‘Maling akala’ makes customers unhappy
I REMEMBER a copy boy in a former job who kept saying “maling akala” can get you killed. Indeed, assumptions and presumptions should be made with great care or they can cause a lot of trouble, if not exactly kill you.
Officials of my barangay in Manila realized the truth of this, much to their grief, over the weekend when our water service was interrupted starting Friday evening. The disruption caught most of the residents by surprise. Those who read newspapers regularly did not see any announcement about it.
The barangay council reportedly posted a notice at the barangay hall that our neighborhood would have no water until 12 noon Sunday. Considering that the hall is on an alley used by only about a fourth of the residents and was not in most people’s daily route, the notice was almost useless. A neighbor said the officials did not go out of their way to inform the rest of the barangay residents because they “assumed” people would have learned about the water service interruption on television.
As it turned out, most of the affected households did not see the TV announcement and were completely unprepared for the lack of water, which extended until Monday morning.
I’m sure those officials are now thinking of ways to make amends for the major booboo if they do not want the residents to pay them back come election time.
Leading food chain Jollibee also got a lesson recently about assumptions and presumptions.
Arnel de Leon went to a Jollibee branch for merienda and asked about the Jollitown Musical Show that his son wanted to see. The service crew member said a P150 food purchase entitled a parent/guardian to one ticket that would allow him/her to bring a child to the show. De Leon said he made sure he understood correctly that he and his son only needed one ticket and he did not have to make another purchase worth P150 to get a second ticket.
But when they tried to use his one ticket to the show, they were told only one of them could go in. For them to watch the show together, he had to walk some 300 meters to a booth to get another ticket by buying Jollibee products. When he told the people at the gate about the information provided him at the Jollibee store, he was informed he needed only one ticket if the child was a toddler still in a carrier, and not a 5-year-and-a-half boy like his.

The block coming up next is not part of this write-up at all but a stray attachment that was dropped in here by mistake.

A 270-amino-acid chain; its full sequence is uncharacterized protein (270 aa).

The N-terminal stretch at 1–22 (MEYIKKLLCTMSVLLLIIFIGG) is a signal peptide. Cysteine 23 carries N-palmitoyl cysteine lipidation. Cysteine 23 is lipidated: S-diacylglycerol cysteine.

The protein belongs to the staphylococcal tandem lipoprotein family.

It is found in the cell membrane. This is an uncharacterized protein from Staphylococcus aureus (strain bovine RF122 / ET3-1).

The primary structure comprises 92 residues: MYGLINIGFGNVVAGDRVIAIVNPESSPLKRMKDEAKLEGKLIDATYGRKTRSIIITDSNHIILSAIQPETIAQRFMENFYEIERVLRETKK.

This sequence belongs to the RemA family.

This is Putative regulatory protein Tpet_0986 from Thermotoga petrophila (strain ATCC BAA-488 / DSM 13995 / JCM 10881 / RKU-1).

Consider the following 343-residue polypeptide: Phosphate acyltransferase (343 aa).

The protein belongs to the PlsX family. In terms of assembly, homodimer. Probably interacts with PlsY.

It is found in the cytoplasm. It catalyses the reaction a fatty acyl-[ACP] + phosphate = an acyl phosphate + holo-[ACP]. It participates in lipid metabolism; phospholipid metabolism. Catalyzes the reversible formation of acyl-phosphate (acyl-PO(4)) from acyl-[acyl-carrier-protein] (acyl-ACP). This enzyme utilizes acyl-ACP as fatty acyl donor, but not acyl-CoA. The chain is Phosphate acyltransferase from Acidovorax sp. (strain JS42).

De Leon said he found several parents making the same complaint at the booth. They apparently got the same information he did. De Leon said he had to buy the additional ticket since they were there already.
Arline Adeva, public relations manager of Jollibee Foods Corp., apologized to De Leon after getting his e-mail and checking with the branch in question. “We humbly acknowledge that the confusion was brought about by the wrong information given by one of our crew on the promo mechanics,” she said.
Adeva mentioned they spent a lot of time, effort and resources to convey the right message to their customers. “As we have clearly stated in all our print ads, collaterals and print announcements, every purchase of a Jollibee Kids Club Christmas meal worth P150 entitles the JKC member to one ticket to the show (which is good for one person). For more tickets (intended for parents or guardians), additional JKC Christmas meals must be purchased,” she said.
Hopefully, Jollibee has learned a valuable lesson from this experience. Other establishments can learn from it, too. They usually assume and presume that because they have invested on media placements and points of sale promotional materials, their customers are fully informed about whatever it is they want them to know. But, as the Jollibee case shows, all the effort may be undone by a service crew member who gives the wrong information.
For one thing, not everybody has access to the information sources they use. There will always be those who fall through the cracks. But more importantly, despite the many information sources available to people, they still consider a real person, who talks to them face to face, the most credible.
As I said, assumptions and presumptions have to be made with great care. Just because an establishment has provided the information through all media available does not mean its target audience is getting the story and getting it right. A clueless staff member, as the Jollibee experience showed, could leave a customer or several customers extremely unhappy.
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